My Central America vacation was great. Natasha and I made new friends, rafted, hiked, rode horses, snorkeled, swam, played cards, consumed adult beverages, rolled cigars, smoked cigars, ate lobster, saw ruins and did all sorts of other way exciting things. I've been back home for a week now, and while I love being able to drink water from the tap and the fact that my legs are no longer disfigured as the result of about 25 mosquito bites, I think I'm ready to go back. This might have something to do with the fact that I have to start working tomorrow. To be honest, I'm kind of excited to start working. This is because I have a great love of the law. And it is also because I am broke. But even though I'm not dreading entering the real world, I do keep thinking that this is kind of it. Like when am I going to have another chance to take Caddy on a leisurely weekday afternoon walk? Or watch a daytime marathon of America's Next Top Model (that show is best watched in marathon form)? Or take another 5 week long trip? I recently figured out when all these things can happen: when I retire. Seeing as though I have a bit of a vacation addiction (as well as an ANTM addiction), I'm thinking retirement might have to come sooner rather than later. Like maybe in a few years? Over the course of our trip, Natasha and I met more than one retired lawyer who had ditched the US for the islands. Maybe this will be me! Probably not, given my new fear of skin cancer, but maybe a year long sabbatical to the tropics will be in order. Soon.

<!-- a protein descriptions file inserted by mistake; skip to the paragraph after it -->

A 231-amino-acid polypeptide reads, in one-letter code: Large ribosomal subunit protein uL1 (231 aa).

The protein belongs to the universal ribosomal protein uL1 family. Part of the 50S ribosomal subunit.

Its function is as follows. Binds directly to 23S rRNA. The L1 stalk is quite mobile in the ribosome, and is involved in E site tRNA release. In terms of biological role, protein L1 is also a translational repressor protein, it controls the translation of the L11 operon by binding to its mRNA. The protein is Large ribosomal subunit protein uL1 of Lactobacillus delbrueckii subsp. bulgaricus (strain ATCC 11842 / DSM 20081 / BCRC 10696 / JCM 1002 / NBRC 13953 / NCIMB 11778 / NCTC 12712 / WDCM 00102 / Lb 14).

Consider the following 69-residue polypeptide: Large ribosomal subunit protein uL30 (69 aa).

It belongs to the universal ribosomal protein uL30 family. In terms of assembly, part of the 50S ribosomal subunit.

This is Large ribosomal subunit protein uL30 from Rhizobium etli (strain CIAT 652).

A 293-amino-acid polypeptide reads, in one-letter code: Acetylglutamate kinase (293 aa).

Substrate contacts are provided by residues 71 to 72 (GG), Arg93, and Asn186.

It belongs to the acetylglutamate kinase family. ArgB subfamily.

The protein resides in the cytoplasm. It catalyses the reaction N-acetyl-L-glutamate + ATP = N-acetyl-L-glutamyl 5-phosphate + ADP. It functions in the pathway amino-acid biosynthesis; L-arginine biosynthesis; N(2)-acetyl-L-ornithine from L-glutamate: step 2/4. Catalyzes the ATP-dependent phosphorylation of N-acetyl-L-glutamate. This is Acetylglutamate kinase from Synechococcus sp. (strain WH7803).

Monday, October 6, 2008